As consumers tighten their belts more are drinking coffee at home instead of in cafes – and they are trading up in their choice of coffee.

At-home coffee drinkers trade up

As consumers tighten their belts more are drinking coffee at home instead of in cafes – and they are trading up in their choice of coffee.

At-home coffee drinkers trade up

According to new research from Mintel, between 2005 and 2009 the UK market for in-home coffee grew by 17% in value, with trading up a key contributing factor. Valued at £782m in 2009, the market for coffee is also forecast to grow by as much as 25% by 2014.

“Economic turbulence in the UK has contributed to a shift in the way that consumers drink their coffee, which has largely been to the benefit of the in-home coffee market,” says Ben Perkins, head of food and drink research at Mintel.

“As coffee shops have felt the effects of consumer belt tightening, the in-home market has witnessed a good deal of trading up, as consumers endeavour to replicate the coffee shop experience at an in-home price.

“While once Brits were happy to settle with a bog-standard cup of instant, today the traditional cup of coffee has become increasingly sophisticated as roast, ground, instant premium and super-premium are being sought after more frequently by core users than in previous years.”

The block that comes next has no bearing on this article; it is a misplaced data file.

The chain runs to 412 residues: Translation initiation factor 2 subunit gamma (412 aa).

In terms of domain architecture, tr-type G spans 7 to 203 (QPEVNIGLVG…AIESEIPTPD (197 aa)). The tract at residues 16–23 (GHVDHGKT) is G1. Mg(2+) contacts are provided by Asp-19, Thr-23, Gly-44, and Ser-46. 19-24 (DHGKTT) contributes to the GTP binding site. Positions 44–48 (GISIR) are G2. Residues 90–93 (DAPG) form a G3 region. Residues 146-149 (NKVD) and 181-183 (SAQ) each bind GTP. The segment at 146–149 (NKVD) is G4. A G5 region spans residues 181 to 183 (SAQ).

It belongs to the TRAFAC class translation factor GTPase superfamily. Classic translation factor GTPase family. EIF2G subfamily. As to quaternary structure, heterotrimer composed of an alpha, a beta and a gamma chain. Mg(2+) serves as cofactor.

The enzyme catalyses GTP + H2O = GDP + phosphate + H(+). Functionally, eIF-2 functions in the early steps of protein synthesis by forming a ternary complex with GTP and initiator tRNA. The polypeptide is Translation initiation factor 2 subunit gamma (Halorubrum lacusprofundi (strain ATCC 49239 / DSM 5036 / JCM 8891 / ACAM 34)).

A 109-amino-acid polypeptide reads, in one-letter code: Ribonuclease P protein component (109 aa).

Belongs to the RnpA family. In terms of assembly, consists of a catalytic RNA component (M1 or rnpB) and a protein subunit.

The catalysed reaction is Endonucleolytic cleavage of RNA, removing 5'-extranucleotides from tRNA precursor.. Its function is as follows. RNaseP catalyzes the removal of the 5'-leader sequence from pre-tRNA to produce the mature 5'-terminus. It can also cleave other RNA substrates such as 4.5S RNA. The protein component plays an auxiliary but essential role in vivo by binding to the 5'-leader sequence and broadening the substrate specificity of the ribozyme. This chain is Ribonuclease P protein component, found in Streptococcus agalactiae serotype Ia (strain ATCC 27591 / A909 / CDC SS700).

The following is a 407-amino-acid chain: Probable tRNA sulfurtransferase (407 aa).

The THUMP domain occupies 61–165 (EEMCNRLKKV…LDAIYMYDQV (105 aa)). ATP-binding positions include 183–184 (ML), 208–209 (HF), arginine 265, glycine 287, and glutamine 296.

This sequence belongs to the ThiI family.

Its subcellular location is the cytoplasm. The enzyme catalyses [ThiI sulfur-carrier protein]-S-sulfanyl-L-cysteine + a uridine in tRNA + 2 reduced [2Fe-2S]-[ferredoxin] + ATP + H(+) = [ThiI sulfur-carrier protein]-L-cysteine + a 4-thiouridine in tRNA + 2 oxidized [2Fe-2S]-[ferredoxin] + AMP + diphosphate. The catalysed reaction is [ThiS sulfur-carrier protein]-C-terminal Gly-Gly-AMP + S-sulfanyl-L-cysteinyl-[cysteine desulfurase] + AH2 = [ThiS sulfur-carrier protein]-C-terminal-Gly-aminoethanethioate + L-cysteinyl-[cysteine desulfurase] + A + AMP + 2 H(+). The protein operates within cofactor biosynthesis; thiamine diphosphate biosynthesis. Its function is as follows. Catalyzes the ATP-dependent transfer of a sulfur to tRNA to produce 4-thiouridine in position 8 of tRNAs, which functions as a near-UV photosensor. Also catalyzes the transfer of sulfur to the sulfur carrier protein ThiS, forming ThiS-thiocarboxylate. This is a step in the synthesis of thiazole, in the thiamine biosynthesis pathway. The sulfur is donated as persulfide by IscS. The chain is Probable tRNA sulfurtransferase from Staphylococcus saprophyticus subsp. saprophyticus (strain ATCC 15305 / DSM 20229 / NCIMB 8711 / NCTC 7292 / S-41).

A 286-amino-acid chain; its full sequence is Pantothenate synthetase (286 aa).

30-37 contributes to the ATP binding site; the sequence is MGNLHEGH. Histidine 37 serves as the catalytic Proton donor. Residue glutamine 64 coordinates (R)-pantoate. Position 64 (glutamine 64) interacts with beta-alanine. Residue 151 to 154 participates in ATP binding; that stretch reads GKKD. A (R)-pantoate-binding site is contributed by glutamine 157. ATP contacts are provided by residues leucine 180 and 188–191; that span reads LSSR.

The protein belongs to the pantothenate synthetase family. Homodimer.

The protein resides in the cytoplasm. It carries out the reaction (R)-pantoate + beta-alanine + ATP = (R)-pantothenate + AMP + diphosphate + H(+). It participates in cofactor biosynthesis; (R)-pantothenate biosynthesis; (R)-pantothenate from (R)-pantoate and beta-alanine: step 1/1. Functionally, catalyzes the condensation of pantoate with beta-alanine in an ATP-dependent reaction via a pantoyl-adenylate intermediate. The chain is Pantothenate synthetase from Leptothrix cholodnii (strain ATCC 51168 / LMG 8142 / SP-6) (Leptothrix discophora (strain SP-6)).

With a 14% value share, sales of speciality coffee grew by 17%, while super premium, 13% share, grew by 18%. And, says Mintel, Fairtrade coffee is becoming the norm.

However, the industry is concerned about the lack of uptake amongst younger consumers.

“The issue with the younger end of the market is that these consumers don’t drink instant coffee, which is the largest part of the market,” explains Perkins, “so the big brands need to tap into this age group. Indeed, long-term growth in the market will very much depend upon how coffee brands can make coffee drinking appealing to a younger audience.”

The over-55s are the biggest coffee users.

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